First things first -

Employers use analytical tests to evaluate candidates' deductive and inductive reasoning skills. Your test will focus on your your **critical thinking** and** problem-solving** skills

Analytical questions evaluate skills that you may not use on a daily basis.

Let’s face it:

Even if you are confident in your problem-solving abilities, you may not be used to doing exercises such as identifying the next shape in a pattern.

What’s the solution?

Practice. A LOT. That way, you’ll be calm and confident during your upcoming test and maintain a considerable advantage over your competitors.

When facing an analytical reasoning question on a pre-employment test or job interview, you will be presented with data in the form of passages, tables, graphs, or shapes.

You will need to think critically about the information in front of you and make inferences (conclusions).

Success demands a strong grasp of logic and close attention to details. Analytical skills are crucial for any job that involves math, numerical reasoning, or logic.

In fact, even jobs that don't require any math, workers must still solve problems by applying their knowledge of logic to solve problems involving data.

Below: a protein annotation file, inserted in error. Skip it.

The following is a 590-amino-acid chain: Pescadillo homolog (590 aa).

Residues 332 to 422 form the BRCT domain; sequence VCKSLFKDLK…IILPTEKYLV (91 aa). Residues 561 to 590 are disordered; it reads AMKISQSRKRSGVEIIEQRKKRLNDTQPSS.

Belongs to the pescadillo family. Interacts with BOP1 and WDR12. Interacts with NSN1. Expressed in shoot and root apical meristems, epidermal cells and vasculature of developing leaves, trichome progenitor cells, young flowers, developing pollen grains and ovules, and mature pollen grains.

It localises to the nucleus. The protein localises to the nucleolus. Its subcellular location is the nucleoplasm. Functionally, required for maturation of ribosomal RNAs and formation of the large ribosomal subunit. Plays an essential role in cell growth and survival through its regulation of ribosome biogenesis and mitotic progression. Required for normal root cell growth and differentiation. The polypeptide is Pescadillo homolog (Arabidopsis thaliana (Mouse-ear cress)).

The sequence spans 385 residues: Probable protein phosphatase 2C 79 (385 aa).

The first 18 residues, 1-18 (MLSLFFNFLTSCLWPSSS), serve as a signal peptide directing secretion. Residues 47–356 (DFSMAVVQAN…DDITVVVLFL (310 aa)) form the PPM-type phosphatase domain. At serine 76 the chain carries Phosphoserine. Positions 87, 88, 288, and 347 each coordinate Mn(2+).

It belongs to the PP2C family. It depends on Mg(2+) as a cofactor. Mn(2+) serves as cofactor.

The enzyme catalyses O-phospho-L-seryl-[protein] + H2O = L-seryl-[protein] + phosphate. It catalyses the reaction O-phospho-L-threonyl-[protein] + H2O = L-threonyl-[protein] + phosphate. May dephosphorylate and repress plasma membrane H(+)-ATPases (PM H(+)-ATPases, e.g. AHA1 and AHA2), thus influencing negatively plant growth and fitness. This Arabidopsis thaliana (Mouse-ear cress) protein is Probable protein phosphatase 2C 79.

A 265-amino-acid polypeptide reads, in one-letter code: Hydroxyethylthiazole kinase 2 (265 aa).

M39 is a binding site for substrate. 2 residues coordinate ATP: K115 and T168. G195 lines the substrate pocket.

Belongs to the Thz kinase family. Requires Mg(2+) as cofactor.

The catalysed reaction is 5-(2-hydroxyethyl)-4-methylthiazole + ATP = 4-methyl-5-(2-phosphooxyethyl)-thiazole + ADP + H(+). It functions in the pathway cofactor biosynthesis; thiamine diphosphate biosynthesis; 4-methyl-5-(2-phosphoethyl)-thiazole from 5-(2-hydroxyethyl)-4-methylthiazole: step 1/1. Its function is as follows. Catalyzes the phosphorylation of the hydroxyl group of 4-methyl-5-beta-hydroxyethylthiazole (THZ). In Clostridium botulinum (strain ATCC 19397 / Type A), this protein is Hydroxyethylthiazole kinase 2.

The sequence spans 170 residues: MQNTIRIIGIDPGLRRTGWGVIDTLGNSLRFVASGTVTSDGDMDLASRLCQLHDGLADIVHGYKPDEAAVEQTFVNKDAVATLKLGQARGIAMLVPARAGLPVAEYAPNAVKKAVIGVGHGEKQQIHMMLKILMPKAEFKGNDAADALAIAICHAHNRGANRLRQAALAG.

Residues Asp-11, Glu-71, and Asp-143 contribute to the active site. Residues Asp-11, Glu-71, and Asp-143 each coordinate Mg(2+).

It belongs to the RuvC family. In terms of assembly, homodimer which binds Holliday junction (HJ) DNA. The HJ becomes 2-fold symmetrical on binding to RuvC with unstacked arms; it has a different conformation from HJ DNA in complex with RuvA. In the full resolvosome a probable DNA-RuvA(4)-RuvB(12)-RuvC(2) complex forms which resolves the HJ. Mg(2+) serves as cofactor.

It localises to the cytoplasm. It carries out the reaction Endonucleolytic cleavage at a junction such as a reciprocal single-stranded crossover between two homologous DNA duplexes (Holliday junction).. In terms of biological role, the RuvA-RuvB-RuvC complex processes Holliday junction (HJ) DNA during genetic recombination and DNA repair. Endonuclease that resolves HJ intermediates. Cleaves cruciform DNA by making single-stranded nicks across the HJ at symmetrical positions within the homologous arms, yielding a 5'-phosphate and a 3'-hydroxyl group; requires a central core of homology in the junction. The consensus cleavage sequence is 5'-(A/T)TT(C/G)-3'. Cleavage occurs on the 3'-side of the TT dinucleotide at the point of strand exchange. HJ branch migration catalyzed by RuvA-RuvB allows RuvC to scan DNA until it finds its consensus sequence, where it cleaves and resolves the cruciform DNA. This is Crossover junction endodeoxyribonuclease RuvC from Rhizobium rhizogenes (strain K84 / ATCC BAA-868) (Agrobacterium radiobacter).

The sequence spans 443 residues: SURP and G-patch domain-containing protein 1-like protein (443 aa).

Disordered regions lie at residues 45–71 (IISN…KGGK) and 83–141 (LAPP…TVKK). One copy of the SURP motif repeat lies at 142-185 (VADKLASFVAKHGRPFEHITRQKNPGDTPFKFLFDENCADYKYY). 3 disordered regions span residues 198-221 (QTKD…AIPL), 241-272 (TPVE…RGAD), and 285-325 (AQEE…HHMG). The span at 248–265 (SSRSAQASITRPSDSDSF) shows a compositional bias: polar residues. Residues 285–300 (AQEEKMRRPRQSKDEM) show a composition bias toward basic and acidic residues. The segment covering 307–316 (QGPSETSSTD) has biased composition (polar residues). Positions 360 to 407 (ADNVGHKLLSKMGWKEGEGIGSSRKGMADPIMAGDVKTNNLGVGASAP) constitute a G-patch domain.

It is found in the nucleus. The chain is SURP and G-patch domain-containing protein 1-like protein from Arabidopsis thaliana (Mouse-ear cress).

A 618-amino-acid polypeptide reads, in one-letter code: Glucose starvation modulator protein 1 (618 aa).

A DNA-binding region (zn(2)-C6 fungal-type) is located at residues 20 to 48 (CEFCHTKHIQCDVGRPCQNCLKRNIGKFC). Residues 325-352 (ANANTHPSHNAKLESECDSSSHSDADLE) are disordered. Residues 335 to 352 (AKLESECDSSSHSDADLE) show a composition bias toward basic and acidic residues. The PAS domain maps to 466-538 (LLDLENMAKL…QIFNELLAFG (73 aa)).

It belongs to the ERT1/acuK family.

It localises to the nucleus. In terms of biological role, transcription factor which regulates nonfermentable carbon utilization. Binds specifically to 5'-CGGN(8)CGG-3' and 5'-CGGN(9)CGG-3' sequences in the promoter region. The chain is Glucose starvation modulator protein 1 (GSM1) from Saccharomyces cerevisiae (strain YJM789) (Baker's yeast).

Analytical capability questions are very common on various pre-employment tests, such as the CCAT test, or the Wonderlic test.

Take a look at this sample question for better understanding -

Due to an increase in taxes on electronic devices, the price of a 46” LED flat TV screen has increased to $845, which is 30% increase over the original price. What was the original price of the TV prior to the increase?

Answer & Explanation

The correct answer is $650.

In this question the 100% is the original price.

A good way to tackle this type of questions is by writing down the information you have in a table:

Calculate the missing data with the “triangle trick”. Multiply along the diagonal and then divide by the remaining number.

Then, apply the above method to this question:

To find the missing data we then multiply the numbers connected by the diagonal (the hypotenuse) and then divide by the number located on the remaining vertex: X = (845*100)/130 = **$650**.

Another approach to this type of questions requires an understanding of the relation between a given percentage and the proportion it represents (and vice versa). This relation is represented by the following formula:

Total = the value of the 100%.

We can isolate the part we are interested in:

Total = (Value*100)/%

And insert the data:

Value = ($845*100)/130 = **$650**.

Another way to tackle this question- if you start with 130%, divide the number by 130 to get 1%. Then simply multiply the value you have received by 100.

There are 4 common types of analytical reasoning questions – verbal reasoning, figural reasoning, math word problems and tables & graphs. Luckily, we have A LOT of practice drills on each and every one of them.